office or power. The crime is to be punished in relation to its severity.
Clerics who have sexual concourse with women, men or children are
obviously liable to canonical penalties since such actions constitute
the matter for canonical crimes. There are other issues related to
these crimes however and the fact of commission of a crime should
not be isolated as the major issue.
The canonical legislation on sexual misconduct indicates that such
actions are contrary to the cleric s essential obligations. The law
makes no distinction between performance of such acts while carrying
out ecclesiastical duties and those perpetrated at other times. These
actions are contrary to the cleric s very way of life and consequently
he is obliged at all times.
3. Canonical Penalties Applicable
Although canonical penalties are ordinarily applied at the conclusion
of a trial or process, the unique nature of certain forms of sexual
misconduct, especially sexual abuse of minor children, should preclude
such an approach under most circumstances.
In certain cases, the perpetrator might find himself excommunicated
automatically, such as when he absolves an accomplice.The preferred
method of applying appropriate canonical penalties in such cases would
be by way of administrative decree, issued by the Bishop, The penalty
referred to is suspension of the priest from all sacred functions,
ecclesiastical offices and duties.
* * * a. Administrative Leave: after the initial report has been made
and the Ordinary has decided that an investigation is justified, he
should proceed according to cc. 1717-1719. accused is simply that..
.his guilt has not yet been determined. The canons provide for a kind
of "administrative leave" (canon 1722) whereby the priest or deacon
nay be asked to leave his residence and cease all public ministerial
functions. This type of action by the bishop is not only advisable
but should be routine. AT THIS POINT THE PRIEST OR DEACON SHOULD NOT
BE SUSPENDED Suspension is a canonical penalty which leads to a presumption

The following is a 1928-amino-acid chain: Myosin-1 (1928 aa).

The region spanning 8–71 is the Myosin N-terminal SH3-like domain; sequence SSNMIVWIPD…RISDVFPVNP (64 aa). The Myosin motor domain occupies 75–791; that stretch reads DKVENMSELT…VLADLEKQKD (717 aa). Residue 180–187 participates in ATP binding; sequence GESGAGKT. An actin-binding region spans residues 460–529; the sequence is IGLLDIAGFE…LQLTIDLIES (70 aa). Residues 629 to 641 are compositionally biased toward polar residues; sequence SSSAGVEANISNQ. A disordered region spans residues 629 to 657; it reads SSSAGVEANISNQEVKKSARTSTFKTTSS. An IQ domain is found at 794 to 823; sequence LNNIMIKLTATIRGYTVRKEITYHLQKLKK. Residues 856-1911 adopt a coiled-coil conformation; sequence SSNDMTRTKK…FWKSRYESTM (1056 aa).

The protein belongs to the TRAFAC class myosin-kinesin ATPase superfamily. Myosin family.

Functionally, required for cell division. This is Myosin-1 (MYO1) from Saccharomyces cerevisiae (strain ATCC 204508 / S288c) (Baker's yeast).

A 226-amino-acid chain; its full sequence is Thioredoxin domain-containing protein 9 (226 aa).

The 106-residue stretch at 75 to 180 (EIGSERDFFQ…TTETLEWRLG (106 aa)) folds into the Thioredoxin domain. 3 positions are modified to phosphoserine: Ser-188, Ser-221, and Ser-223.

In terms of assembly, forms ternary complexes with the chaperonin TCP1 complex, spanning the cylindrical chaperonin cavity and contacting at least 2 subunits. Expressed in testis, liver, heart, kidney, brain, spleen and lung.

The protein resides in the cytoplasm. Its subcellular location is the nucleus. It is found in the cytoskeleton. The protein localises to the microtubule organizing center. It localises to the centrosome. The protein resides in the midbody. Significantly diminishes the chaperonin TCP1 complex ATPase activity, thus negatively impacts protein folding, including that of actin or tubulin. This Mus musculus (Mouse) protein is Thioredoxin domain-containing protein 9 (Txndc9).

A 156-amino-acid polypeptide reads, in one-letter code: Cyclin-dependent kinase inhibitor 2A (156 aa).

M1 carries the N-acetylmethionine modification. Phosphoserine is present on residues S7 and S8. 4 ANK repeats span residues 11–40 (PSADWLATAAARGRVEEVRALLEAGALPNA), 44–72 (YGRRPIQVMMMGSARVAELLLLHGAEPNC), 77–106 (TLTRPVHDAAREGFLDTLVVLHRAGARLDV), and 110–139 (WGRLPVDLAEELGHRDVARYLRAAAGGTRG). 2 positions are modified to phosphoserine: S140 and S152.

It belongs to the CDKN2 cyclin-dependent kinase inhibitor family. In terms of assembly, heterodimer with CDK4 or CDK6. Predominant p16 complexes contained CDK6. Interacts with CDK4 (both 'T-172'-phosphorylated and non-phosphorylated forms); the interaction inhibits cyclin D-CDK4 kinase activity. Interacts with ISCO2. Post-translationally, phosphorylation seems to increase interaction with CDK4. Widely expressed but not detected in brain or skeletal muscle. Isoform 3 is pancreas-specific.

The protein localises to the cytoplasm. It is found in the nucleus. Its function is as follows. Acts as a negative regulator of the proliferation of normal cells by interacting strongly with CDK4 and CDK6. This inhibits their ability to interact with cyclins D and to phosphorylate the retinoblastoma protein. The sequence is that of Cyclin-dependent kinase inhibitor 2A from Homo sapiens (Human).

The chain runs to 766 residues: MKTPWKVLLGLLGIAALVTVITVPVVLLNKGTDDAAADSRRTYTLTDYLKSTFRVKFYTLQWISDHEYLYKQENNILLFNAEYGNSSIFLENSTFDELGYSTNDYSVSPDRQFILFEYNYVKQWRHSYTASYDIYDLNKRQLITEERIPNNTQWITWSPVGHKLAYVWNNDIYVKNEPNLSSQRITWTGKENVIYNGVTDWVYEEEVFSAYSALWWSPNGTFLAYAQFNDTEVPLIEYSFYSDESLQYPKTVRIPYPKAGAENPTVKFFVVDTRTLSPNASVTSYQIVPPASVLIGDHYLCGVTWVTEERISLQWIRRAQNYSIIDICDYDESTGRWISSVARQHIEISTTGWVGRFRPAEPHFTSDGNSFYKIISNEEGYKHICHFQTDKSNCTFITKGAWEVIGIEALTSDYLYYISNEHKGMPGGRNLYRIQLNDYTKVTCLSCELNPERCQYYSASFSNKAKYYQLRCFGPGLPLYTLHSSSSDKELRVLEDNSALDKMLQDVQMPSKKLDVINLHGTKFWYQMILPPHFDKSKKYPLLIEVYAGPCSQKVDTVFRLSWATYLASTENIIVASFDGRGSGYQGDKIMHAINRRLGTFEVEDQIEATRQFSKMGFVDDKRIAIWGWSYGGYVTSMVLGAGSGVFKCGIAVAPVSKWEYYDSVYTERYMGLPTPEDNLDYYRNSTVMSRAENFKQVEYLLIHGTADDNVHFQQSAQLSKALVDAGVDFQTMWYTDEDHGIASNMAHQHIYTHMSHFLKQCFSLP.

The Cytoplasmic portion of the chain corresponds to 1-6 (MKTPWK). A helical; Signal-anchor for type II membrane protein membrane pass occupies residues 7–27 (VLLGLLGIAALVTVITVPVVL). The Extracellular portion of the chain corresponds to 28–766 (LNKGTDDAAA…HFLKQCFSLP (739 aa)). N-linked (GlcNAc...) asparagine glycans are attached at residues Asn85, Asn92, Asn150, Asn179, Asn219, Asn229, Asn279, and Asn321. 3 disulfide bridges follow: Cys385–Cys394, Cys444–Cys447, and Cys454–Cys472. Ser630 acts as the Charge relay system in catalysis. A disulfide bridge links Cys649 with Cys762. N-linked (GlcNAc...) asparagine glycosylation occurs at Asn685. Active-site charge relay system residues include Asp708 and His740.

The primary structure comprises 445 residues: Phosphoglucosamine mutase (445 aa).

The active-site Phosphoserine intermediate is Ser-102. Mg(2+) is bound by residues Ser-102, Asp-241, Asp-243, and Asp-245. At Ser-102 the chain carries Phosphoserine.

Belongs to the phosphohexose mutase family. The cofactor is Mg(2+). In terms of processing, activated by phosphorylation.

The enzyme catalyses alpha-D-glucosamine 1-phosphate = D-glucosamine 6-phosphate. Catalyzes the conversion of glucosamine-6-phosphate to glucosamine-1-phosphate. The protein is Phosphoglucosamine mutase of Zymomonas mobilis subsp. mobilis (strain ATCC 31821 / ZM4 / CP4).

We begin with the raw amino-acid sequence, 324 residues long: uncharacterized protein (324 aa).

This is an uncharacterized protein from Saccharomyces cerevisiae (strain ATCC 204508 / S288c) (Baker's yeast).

of guilt. This could be misconstrued in civil courts and used to the
disadvantage of the church.
The priest or deacon has been accused of a delict which is actually
a manifestation or result of a highly compulsive disorder. Although
the actual effects of invoking canon 1722 may be similar to a suspension,
the act whereby these effects take place is not a suspension. There
is no process required beyond that mentioned in the canon. It would
be well to explain to the accused that such action is for his benefit.
Suspension as a canonical penalty may be imposed by decree for a period
of time, following the procedures outlined in the Code, or it may
be imposed perpetually but not by decree. A perpetual or indefinite
suspension can be imposed only after a canonical trial. In any case,
suspension should only be used after the priest or deacon s guilt
has been determined. If the accused is convicted and imprisoned, he
could well be suspended for the duration of his incarceration. Such
action might be advisable to avoid the appearance of tolerating the
actions of pedophiles (but at the same time treating them with compassion).
If it is determined, in conjunction with clinical advisors, that a
priest or deacon can and should not exercise the ministry again because
of the nature of his affliction or its severity, then laicization
must be seriously considered. In the meantime it would be well to
suspend the priest or deacon.
b. Removal from office: Although removal from office (associate, pastor,
etc.) or transfer is not a penal procedure but an administrative procedure
the law provides for such actions if the ordinary believes that he
has sufficient reason and that it redounds to the good of the faithful.
Canons 1740-1752 set out in detail this procedure as well as the recourse
against a decree or removal or transfer.
The ordinary, upon encountering a case of sexual misconduct, might